When it was over, when they had lifted the cup and made the speeches and settled into their first ever evening as county champions, Knockmore manager Cormac Reape was cornered by his wing-forward Sarah Mulvihill. She wanted to know what the plan was. Not for the homecoming, not for the long night ahead, not for bringing the cup around. No, she wanted the plan for the next four weeks, building up to whichever Galway team they’d be meeting in Connacht.
Reape couldn’t help laughing. They had just beaten Carnacon, who had been Mayo champions every year since 2000. They had ended the longest title run in Gaelic games, male or female. They had knocked the Berlin Wall, toppled Saddam’s statue, ransacked the Bastille. And still the players wanted to know what they’d be doing at training on Tuesday night.
“I said, ‘relax, Sarah,’” Reape laughs now. “’We’ll enjoy this first.’ But like, that’s who they’ve been all year. There’s a lot of disbelief around the area that they’ve done this because they were fighting relegation the last two years.
“There’s a lot of good players there but I don’t think anyone really thought they had it in them. And around the county, I think there’s just general disbelief that somebody finally brought down Carnacon. Nobody thought it would be us, definitely not.”
It really isn’t possible to overstate the stranglehold Carnacon have had on the Mayo championship since the turn of the century. In some counties, the biggest beasts affect the weather for spells here and there; Carnacon have controlled the climate in Mayo for two full decades.
Here’s how long they have been champions. Of the Knockmore starting 15 who denied them the 22-in-a-row last Sunday, seven weren’t born the last time Carnacon didn’t win the title. Virtually none of the subs were born either. Reape himself was only 18 months old when Hollymount won the 1999 title.
And it isn’t as though Carnacon have suddenly fallen off a cliff. They won last year’s final against Moy Davitts by 10 points. The last time they played Knockmore in the final was 2018 - the margin that day was a brutalising 33 points, with Cora Staunton kicking 2-9 from play. Most of those players fielded again last Sunday. Anyone claiming this week to have seen this coming was notably discrete about it beforehand.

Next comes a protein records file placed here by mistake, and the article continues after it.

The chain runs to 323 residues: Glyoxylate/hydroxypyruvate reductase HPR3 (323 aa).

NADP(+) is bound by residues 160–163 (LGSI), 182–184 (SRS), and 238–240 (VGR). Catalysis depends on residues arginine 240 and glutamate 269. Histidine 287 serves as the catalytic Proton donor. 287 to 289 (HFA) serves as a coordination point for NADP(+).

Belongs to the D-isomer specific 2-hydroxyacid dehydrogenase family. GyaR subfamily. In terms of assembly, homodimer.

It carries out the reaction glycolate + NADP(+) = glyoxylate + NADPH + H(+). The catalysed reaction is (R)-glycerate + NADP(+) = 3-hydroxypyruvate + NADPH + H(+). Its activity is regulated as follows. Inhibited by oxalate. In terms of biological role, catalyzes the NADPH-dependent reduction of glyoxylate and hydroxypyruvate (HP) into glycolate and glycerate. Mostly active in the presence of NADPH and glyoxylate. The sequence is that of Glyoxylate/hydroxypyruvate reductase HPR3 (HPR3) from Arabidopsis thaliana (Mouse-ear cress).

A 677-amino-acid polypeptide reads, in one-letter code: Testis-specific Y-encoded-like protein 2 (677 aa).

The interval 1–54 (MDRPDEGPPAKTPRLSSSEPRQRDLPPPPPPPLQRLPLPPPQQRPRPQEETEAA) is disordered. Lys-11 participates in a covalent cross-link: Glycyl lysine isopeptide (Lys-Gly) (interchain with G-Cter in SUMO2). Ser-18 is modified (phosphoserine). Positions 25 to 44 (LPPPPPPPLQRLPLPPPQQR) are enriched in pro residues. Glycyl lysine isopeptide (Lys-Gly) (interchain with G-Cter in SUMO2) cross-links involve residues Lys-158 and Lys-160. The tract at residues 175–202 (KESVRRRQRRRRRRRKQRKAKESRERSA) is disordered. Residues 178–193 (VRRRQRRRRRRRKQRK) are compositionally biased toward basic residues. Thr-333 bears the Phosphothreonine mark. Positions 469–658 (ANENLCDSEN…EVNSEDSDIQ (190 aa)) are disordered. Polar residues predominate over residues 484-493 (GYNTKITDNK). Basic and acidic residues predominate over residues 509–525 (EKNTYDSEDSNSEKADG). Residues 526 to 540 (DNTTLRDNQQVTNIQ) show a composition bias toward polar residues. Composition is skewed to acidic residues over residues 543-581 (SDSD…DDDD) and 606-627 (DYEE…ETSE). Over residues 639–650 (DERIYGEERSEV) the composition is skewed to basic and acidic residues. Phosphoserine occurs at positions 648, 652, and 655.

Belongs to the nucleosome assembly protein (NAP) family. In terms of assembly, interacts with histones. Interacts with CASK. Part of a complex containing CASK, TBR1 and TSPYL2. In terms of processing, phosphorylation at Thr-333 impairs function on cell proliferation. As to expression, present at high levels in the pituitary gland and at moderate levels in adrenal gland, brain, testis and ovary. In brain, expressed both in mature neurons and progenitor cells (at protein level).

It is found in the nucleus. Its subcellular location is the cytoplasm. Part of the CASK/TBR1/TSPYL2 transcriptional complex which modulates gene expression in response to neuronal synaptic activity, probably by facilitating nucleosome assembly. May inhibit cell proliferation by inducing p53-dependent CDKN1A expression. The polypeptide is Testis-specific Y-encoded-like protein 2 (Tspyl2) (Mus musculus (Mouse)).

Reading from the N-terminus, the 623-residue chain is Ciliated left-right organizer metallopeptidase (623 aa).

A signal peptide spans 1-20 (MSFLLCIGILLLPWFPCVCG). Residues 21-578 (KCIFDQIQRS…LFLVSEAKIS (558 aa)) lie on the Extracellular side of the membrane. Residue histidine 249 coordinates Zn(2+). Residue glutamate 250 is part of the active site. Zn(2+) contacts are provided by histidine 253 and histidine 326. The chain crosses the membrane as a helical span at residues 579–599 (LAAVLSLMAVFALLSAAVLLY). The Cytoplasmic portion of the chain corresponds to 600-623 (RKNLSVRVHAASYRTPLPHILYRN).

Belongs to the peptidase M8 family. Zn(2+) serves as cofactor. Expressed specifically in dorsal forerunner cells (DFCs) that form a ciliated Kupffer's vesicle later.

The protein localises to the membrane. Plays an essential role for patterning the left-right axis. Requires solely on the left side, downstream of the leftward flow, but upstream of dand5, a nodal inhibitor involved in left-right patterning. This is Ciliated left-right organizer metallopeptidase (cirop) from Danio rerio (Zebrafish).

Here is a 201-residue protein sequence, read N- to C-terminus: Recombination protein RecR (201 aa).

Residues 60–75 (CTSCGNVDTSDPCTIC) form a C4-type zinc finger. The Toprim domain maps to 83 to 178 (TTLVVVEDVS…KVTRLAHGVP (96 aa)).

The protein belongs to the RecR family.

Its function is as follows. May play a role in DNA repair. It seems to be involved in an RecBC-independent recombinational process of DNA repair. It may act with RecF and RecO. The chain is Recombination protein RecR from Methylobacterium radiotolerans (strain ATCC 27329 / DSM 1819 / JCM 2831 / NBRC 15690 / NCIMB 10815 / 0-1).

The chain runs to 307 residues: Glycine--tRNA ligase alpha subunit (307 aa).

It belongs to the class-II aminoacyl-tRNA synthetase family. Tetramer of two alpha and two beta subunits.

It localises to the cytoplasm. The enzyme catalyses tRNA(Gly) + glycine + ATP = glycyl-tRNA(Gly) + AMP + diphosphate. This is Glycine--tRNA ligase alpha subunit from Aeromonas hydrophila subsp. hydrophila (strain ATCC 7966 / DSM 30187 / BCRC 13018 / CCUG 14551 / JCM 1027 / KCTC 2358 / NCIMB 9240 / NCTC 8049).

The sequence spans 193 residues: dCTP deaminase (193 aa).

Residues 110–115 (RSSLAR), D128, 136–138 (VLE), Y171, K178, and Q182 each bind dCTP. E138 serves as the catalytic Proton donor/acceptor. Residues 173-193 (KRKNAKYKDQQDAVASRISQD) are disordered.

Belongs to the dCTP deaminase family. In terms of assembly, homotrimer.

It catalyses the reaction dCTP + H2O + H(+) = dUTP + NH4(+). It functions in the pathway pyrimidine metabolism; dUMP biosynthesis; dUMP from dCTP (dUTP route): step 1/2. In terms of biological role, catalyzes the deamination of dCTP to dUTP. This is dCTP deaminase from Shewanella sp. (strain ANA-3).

“They have some of the best players who will ever put on a jersey in women’s football,” says Reape. “That meant there was always a bit of invincibility about them. People were kind of scared of them. Even outside of Carnacon, there would have been a lot of talk that people didn’t like them.
“I put a lot of that down to jealousy, really. I think it was because they were always ruthless in games, they never let up, they couldn’t beat you by enough, they were always trying to get the next goal, the next goal. So I think over the years an awful lot of teams were beaten before they went out against them.”
So how do you go about taking them down? Well, it’s like eating an elephant, the only way to do it is one piece at a time. Knockmore started the year in good form and felt just a little envy at the fact that the club’s men’s team won the county title in 2020. They trained in Kiltoom in Roscommon one night a week to facilitate their players who have moved away. Katie Munnelly is in college in Letterkenny but did the seven-hour round-trip all the same.
But all that stuff only gets you on the pitch. When you’re there, the 21-year wall still has every brick intact and you still have to find a way over it. One of the ideas they came up with was to take the names out of it. So they didn’t make a plan for Cora Staunton, they made a plan for Number 14.
“We didn’t mention them all year until we were facing them, that was the first thing,” says Meade. “And then when we sat down to plan in the week of the game, we kept it to numbers instead of personalities. So it was Number 9 instead of Fiona McHale, that kind of thing. We didn’t want to overshadow the preparation by using these names all the time.
“We sat and had chats together and put things on paper to build belief in the squad. That was always going to be the biggest thing for whatever team it was that was going to finally beat Carnacon. They had to have huge belief in themselves. And you could see it in them in the build-up. The nerves were there but the fear that’s usually involved playing Carnacon wasn’t.”
In the end, Knockmore handed down the sort of thrashing on which Carnacon have made their reputation. Shauna Howley was rampant in the opening stages and had five points to her name after just six minutes. They led by 0-8 to 0-3 after a wind-assisted first half and scored the game’s only goal on 50 minutes to skate clear. Staunton was kept to five points, four of them frees. Carnacon only scored two points from play all day and gave up their title(s) on the back of a 12-point defeat.
“They were very sound about it,” Reape says. “They were very gracious and they’ve been great champions. Even as the week went on, Fiona McHale texted some of the girls to congratulate them and tell them to kick on now. You have to admire them.”
Admire, yes. Fear? No longer.